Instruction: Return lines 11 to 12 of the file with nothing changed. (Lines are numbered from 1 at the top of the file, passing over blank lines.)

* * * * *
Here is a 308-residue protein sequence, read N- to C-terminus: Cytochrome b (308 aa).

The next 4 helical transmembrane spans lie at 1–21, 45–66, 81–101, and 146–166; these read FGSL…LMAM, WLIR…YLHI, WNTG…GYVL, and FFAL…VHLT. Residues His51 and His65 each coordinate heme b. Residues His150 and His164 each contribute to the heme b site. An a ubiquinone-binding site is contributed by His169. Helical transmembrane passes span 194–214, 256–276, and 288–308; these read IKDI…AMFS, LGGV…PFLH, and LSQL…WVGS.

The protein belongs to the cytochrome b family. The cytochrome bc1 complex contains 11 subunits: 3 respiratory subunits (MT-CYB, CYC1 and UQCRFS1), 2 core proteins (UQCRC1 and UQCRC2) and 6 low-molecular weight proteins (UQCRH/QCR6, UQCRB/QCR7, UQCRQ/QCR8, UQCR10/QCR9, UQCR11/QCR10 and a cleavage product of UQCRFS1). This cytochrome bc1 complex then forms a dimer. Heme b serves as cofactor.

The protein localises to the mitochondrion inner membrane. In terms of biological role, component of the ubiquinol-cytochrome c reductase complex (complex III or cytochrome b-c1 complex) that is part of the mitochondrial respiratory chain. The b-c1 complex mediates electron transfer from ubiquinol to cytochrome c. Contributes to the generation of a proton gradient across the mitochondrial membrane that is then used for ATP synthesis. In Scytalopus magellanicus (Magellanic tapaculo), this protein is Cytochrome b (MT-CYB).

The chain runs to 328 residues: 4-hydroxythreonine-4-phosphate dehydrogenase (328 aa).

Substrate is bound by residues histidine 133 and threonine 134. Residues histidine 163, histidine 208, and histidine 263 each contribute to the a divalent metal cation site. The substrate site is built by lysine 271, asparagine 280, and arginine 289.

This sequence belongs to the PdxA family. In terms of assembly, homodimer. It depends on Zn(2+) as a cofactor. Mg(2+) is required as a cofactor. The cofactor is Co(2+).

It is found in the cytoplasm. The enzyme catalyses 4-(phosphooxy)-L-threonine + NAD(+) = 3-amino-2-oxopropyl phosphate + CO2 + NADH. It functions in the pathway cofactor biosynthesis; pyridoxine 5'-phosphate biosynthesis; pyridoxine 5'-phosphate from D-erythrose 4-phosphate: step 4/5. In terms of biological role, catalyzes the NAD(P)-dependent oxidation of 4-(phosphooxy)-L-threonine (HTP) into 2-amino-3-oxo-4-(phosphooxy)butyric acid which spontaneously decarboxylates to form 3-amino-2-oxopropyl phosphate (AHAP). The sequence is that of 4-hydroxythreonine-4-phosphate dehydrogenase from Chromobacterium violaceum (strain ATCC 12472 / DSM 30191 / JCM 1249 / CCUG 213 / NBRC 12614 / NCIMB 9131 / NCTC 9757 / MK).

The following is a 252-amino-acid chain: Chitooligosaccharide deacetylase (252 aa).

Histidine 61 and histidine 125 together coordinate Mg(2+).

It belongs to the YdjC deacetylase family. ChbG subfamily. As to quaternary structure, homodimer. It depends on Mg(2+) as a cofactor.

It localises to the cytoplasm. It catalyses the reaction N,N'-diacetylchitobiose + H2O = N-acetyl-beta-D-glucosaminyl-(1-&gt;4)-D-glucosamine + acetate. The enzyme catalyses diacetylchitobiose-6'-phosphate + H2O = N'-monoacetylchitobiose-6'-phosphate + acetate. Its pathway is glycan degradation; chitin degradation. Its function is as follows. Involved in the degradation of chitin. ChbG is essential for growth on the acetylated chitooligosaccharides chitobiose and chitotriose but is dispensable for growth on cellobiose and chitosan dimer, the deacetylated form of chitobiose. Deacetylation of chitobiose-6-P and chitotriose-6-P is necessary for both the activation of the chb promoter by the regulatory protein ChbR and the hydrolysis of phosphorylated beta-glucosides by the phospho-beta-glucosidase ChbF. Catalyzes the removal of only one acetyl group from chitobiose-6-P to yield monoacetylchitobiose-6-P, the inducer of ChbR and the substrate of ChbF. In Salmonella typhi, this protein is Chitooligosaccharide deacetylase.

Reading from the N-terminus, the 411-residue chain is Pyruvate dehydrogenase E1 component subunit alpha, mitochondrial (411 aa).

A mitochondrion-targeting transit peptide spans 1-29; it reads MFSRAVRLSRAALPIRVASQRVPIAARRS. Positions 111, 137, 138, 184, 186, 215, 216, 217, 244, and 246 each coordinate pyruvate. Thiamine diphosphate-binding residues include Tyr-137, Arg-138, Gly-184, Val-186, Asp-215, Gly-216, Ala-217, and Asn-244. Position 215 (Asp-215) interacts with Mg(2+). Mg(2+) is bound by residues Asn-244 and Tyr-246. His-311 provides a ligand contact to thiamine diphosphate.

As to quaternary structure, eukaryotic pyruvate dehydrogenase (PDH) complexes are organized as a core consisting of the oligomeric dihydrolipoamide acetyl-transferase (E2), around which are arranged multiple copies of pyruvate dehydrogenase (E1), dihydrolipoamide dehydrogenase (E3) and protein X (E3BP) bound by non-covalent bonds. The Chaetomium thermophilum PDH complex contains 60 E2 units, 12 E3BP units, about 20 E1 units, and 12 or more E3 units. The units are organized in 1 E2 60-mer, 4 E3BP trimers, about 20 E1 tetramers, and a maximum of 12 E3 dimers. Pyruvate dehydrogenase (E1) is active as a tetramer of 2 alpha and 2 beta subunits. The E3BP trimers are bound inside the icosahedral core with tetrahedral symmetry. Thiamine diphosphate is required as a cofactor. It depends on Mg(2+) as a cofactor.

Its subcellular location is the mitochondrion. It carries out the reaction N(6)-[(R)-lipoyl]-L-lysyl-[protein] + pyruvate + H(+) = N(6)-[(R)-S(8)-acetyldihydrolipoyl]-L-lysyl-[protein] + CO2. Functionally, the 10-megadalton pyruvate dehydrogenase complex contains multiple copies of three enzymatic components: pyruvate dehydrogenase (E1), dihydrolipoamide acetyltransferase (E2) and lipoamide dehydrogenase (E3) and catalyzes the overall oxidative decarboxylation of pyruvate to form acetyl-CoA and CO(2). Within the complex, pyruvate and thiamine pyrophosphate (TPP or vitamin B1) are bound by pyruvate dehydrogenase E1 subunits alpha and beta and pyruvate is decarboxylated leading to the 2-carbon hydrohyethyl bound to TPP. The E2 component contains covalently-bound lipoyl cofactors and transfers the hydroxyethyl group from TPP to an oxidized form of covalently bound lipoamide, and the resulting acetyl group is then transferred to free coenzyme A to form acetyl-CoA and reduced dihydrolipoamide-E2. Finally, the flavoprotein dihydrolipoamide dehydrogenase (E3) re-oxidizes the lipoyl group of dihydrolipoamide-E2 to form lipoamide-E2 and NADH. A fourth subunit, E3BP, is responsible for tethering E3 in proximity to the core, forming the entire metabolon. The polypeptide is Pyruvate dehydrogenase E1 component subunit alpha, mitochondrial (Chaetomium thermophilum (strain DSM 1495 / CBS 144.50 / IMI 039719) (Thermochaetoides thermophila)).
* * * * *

It belongs to the YdjC deacetylase family. ChbG subfamily. As to quaternary structure, homodimer. It depends on Mg(2+) as a cofactor.

It localises to the cytoplasm. It catalyses the reaction N,N'-diacetylchitobiose + H2O = N-acetyl-beta-D-glucosaminyl-(1-&gt;4)-D-glucosamine + acetate. The enzyme catalyses diacetylchitobiose-6'-phosphate + H2O = N'-monoacetylchitobiose-6'-phosphate + acetate. Its pathway is glycan degradation; chitin degradation. Its function is as follows. Involved in the degradation of chitin. ChbG is essential for growth on the acetylated chitooligosaccharides chitobiose and chitotriose but is dispensable for growth on cellobiose and chitosan dimer, the deacetylated form of chitobiose. Deacetylation of chitobiose-6-P and chitotriose-6-P is necessary for both the activation of the chb promoter by the regulatory protein ChbR and the hydrolysis of phosphorylated beta-glucosides by the phospho-beta-glucosidase ChbF. Catalyzes the removal of only one acetyl group from chitobiose-6-P to yield monoacetylchitobiose-6-P, the inducer of ChbR and the substrate of ChbF. In Salmonella typhi, this protein is Chitooligosaccharide deacetylase.